Give wildlife a holiday treat by protecting them with your decorations | Wildlife Matters | North Springs Edition


Driving around town on vacation is always a joyful time. Colorful, twinkling lights adorn the houses and trees. Garlands and ribbons hang from the porch railings. Inflatable Santa Claus and reindeer are attached in the front yards.

And while lights are great for boosting the morale of humans, they are a negative point for our wildlife neighbors.

They represent a serious potential danger to animals.

This ranges from a dreadful annoyance to mule deer when they mistakenly find themselves with red and green lights on their antlers to a threat when they restrict an animal’s movement, eat, or even vision, leaving it vulnerable to harm. oncoming traffic, predators and more. .

It is not just a phenomenon of the holiday season. Deer get stuck in human gear all year round, including tomato cages, hammocks, football nets, and fences, to name a few.

Holidays are the worst. It’s an unfortunate coincidence that when we start decorating for the holidays, the males start the rut – the mating season. Meanwhile, the males rub their antlers against trees and bushes in preparation for fighting other males. When a male rubs his antlers on a decorated bush, fairy lights unfurl and stick to the antlers.

The result? The male runs off with your Christmas decorations, leaving you wondering if the neighborhood juvenile delinquent has struck again.

Sometimes the fairy lights, or the garland, is just on the antlers. If so, we’ll let him do it and let him show off his holiday spirit. Males will drop their antlers over the next couple of months and the fairy lights will not be harmful by staying on until then.

If the male has a long string of lights behind, but he’s still movable, we’ll let him do that unless the lights get stuck on something. We will not calm animals that are still very mobile. It is very stressful, and sometimes fatal, for the animal to be tranquilized. We therefore only intervene if we are absolutely obliged to do so.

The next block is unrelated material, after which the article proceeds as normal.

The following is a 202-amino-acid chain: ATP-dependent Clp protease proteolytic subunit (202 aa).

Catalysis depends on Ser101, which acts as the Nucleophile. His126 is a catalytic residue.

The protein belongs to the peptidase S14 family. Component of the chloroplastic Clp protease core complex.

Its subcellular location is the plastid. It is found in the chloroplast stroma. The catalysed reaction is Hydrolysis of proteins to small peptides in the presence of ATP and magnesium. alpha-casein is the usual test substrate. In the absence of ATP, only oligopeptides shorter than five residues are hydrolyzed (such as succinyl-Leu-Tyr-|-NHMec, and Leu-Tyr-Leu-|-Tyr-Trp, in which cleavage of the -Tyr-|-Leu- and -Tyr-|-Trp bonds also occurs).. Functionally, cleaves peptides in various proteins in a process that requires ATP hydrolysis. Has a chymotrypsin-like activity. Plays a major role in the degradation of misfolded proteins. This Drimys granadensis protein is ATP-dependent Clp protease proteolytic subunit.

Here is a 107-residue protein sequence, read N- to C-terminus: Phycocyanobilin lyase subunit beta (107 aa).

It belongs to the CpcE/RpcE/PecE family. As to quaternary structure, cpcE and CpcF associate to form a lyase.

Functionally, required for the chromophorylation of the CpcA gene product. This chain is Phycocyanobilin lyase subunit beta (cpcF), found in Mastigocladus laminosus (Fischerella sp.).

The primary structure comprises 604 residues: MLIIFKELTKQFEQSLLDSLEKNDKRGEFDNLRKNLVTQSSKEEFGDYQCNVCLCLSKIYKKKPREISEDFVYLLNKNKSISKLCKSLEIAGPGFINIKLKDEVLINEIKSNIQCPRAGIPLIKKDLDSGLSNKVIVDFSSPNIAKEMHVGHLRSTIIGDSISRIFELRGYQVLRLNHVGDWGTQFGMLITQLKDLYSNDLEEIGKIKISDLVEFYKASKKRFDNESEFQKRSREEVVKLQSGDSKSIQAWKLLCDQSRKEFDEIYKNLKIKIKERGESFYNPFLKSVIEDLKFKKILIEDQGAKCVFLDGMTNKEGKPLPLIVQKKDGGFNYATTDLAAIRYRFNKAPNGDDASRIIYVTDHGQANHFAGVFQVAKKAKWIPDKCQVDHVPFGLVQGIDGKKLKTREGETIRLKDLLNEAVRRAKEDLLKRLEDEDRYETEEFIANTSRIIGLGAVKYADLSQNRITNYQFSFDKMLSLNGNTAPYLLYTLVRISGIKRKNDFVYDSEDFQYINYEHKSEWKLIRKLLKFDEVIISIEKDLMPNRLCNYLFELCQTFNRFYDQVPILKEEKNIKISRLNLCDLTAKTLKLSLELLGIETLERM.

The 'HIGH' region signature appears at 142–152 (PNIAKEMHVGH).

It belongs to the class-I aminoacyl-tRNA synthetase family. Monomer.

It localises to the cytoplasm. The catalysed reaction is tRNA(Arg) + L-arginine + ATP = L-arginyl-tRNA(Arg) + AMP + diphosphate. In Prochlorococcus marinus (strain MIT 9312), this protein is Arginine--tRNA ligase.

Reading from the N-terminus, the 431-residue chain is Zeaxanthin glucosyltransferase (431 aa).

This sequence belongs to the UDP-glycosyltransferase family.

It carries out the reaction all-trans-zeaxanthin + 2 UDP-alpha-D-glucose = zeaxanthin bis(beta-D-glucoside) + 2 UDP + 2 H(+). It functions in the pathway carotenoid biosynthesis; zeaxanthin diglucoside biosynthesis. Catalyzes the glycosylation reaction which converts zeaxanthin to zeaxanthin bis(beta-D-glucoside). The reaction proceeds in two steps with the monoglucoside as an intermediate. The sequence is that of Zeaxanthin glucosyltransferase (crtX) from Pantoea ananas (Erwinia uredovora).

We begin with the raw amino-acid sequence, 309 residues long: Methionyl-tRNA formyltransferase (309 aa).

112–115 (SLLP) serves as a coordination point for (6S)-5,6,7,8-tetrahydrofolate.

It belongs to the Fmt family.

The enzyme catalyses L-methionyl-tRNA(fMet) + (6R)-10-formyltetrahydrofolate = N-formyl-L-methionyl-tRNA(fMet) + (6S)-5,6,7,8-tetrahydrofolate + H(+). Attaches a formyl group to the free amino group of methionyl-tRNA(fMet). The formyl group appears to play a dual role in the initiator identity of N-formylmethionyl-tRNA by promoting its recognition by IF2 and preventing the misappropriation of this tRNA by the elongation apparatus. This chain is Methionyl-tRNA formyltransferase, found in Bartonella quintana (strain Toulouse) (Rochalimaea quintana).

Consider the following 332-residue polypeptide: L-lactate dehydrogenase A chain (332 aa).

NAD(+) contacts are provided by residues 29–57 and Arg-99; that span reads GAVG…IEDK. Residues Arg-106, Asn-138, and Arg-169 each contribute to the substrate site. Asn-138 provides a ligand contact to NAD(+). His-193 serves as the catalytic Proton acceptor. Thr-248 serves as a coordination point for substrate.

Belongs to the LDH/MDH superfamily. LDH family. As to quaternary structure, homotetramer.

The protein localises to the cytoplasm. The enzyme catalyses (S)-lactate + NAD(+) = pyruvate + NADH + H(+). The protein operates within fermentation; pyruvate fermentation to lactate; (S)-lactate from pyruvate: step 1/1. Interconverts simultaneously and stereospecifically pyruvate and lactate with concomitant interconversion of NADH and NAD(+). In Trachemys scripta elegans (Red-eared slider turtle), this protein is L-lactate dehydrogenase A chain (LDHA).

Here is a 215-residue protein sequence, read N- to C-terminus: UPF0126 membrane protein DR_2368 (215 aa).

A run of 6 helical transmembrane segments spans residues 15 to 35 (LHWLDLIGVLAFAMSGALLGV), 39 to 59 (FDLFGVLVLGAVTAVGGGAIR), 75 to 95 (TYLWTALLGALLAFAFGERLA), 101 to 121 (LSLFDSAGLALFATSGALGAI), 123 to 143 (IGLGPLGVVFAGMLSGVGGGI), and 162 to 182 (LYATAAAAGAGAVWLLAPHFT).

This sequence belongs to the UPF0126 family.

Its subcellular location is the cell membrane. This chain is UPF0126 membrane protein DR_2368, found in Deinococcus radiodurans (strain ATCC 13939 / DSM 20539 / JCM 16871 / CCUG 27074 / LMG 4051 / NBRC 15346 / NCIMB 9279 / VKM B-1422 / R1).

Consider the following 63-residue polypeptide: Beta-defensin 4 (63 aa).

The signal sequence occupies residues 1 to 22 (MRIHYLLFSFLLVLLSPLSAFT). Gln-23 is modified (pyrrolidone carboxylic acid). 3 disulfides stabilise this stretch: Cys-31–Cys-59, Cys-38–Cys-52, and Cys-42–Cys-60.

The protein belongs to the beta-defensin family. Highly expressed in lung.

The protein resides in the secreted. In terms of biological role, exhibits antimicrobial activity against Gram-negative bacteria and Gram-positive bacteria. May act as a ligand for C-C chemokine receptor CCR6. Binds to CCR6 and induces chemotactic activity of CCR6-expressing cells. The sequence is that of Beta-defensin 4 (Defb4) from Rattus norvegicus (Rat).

When do we intervene? A perfect example was last year when a male in the Broadmoor neighborhood had Christmas lights wrapped around his muzzle and even inside his mouth, preventing him from eating normally. It was a deadly problem.

We will also come to untangle a deer, if it is unable to move freely. For example, if the tangled lights are still attached to a pole, prevent the male from moving.

If you see a deer wrapped in decorations, please give us a call. It may be tempting to try and help the male yourself, but they are wild animals and are dangerous, especially during the rut and stressed by unwanted surroundings.

You can help us by taking a photo of the deer, from a safe distance. We are often able to tell if we need to intervene from the photos you send us.

Here are some other tips you can follow to prevent wildlife from tangling in your holiday decorations:

  • Wrap the decorations as tightly as possible around poles and trees.
  • If you are wrapping lights around trees, place them more than six feet from the ground and secure the ends securely.
  • Do not drape lights over bushes or trees.
  • Firmly attach all decorations attached to a house or building.
  • When not in use, bring indoors: hammocks, soccer / volleyball nets, swings, tomato cages, and other items that deer commonly get stuck in.

Cassidy English is District Wildlife Manager for Colorado Parks and Wildlife.


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